What is 'Turnaround'
Turnaround is the financial recovery of a company that has been performing poorly for a period of time. In order to effect a turnaround, a company must acknowledge and identify its problems, consider changes and develop and implement a problem-solving strategy. Possible characteristics of a troubled company in need of a turnaround include revenues that do not cover costs, an inability to pay creditors, layoffs, salary cuts for officers and a significant decline in stock price. Poor management and/or social, technological and competitive changes may have caused the company’s products or services to be perceived as sub-standard or over-priced by consumers.
Considerations for a workable Turnaround.
Think like a firefighter.
Much like firefighters, we don’t initially know what's going on inside. Usually the flames are bigger than explained so when we walk in we don't know if the house will collapse before we put out the fire. That's because we're often called when it's almost too late.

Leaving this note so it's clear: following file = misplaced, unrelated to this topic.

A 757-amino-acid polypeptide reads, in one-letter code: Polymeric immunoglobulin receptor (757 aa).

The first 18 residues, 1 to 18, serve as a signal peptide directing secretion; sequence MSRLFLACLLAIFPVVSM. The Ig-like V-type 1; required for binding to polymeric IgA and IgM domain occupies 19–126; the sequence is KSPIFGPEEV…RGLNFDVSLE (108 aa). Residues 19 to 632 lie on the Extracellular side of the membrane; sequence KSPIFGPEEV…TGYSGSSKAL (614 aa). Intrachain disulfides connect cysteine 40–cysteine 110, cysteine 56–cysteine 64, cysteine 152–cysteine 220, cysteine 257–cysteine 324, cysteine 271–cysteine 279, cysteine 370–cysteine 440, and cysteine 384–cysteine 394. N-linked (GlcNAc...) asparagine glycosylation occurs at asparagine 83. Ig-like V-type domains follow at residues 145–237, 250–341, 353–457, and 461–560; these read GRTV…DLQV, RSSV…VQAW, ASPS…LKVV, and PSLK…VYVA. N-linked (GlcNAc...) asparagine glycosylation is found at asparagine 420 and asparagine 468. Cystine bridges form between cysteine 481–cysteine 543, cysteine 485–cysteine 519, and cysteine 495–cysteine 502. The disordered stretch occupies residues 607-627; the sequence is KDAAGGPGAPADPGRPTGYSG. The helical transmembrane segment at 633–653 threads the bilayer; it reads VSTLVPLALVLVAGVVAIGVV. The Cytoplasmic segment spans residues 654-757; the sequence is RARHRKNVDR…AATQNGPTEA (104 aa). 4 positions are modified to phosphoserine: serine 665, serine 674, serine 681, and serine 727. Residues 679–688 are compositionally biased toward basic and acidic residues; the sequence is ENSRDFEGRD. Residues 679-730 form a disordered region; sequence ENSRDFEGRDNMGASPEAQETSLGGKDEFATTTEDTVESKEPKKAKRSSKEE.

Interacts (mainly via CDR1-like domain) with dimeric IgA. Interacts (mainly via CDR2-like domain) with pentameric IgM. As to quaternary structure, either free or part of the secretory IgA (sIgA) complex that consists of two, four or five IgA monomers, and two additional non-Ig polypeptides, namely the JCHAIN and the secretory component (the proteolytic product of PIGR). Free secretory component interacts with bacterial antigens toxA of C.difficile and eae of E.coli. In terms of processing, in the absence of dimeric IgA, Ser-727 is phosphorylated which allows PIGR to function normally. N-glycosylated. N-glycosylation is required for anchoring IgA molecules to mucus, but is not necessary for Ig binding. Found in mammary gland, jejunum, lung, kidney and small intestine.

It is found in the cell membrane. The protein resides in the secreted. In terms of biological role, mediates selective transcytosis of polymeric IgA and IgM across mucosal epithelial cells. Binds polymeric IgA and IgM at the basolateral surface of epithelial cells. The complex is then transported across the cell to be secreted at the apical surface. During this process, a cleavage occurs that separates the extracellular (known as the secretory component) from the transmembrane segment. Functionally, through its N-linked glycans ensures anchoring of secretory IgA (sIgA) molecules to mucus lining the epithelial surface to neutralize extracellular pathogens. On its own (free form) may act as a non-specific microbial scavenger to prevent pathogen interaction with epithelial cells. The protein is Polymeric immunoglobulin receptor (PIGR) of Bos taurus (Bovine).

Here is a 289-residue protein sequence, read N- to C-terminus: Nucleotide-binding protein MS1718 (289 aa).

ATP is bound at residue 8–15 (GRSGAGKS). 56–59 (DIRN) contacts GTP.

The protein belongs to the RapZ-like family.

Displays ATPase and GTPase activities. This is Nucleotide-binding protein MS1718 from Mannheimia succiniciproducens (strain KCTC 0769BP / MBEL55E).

We appreciate that raising the white flag is tough. Most people don't want to admit they need help or that they are failing. Everyone holds out hope, even to the end, so always assume the business is in a worse shape than you were led to believe.
The flawed business plan.
A business plan is often little more than fantasy. Maybe there was a plan and it wasn’t followed or maybe the plan is totally unrealistic. I worked with a company that had burned through many millions of dollars and had only half a million dollars in sales to support it. They were operating under a flawed business plan and model that would never ever work.
Often people go into businesses they don't understand. Only spend time reviewing the business plan if that will help you identify why the business is struggling. Instead put all your attention on reality: revenues, expenses, operations, cash flow.......
Focus on people.
If a once-successful business is struggling, it's almost always a people-related issue. Not financing, not capital but Employees, management, or owners or all three.
Somewhere along the way something broke and now there's a disconnect between the owner's concept and what people did with that concept. The problems may be entitlement, complacency, laziness, or ego.